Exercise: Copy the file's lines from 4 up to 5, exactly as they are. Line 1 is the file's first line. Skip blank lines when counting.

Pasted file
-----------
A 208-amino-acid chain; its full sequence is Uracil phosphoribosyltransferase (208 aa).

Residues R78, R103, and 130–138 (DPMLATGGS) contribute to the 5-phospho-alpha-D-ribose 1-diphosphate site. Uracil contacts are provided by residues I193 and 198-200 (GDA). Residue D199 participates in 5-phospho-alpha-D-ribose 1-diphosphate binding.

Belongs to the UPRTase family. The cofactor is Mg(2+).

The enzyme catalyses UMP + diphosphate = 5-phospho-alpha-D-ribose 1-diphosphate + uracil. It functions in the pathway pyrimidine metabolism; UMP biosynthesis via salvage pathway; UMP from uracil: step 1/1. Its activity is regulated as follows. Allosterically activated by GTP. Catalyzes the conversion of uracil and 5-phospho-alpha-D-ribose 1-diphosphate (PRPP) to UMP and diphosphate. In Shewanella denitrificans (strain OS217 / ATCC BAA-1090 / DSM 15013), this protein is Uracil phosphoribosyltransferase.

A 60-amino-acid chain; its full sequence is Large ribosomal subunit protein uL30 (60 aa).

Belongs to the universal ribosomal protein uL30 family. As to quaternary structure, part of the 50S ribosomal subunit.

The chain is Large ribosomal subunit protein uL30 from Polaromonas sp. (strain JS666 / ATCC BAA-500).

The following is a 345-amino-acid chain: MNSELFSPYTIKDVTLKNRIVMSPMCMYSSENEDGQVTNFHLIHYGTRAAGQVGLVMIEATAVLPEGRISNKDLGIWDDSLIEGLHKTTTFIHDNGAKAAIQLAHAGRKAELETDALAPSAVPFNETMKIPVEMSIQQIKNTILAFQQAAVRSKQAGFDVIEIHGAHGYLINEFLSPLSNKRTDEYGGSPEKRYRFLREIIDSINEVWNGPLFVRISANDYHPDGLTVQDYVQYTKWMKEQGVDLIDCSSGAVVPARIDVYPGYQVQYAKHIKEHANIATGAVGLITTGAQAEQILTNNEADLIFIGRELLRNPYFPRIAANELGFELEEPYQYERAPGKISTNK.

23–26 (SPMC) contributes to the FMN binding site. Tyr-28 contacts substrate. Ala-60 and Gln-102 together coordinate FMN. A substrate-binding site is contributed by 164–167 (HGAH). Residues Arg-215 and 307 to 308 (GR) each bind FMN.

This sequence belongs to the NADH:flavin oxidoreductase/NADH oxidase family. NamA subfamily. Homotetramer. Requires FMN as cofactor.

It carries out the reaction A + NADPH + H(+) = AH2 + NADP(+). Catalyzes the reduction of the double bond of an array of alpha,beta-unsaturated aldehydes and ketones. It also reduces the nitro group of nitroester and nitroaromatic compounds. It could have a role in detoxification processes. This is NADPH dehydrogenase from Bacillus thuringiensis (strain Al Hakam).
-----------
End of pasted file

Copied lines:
The enzyme catalyses UMP + diphosphate = 5-phospho-alpha-D-ribose 1-diphosphate + uracil. It functions in the pathway pyrimidine metabolism; UMP biosynthesis via salvage pathway; UMP from uracil: step 1/1. Its activity is regulated as follows. Allosterically activated by GTP. Catalyzes the conversion of uracil and 5-phospho-alpha-D-ribose 1-diphosphate (PRPP) to UMP and diphosphate. In Shewanella denitrificans (strain OS217 / ATCC BAA-1090 / DSM 15013), this protein is Uracil phosphoribosyltransferase.

A 60-amino-acid chain; its full sequence is Large ribosomal subunit protein uL30 (60 aa).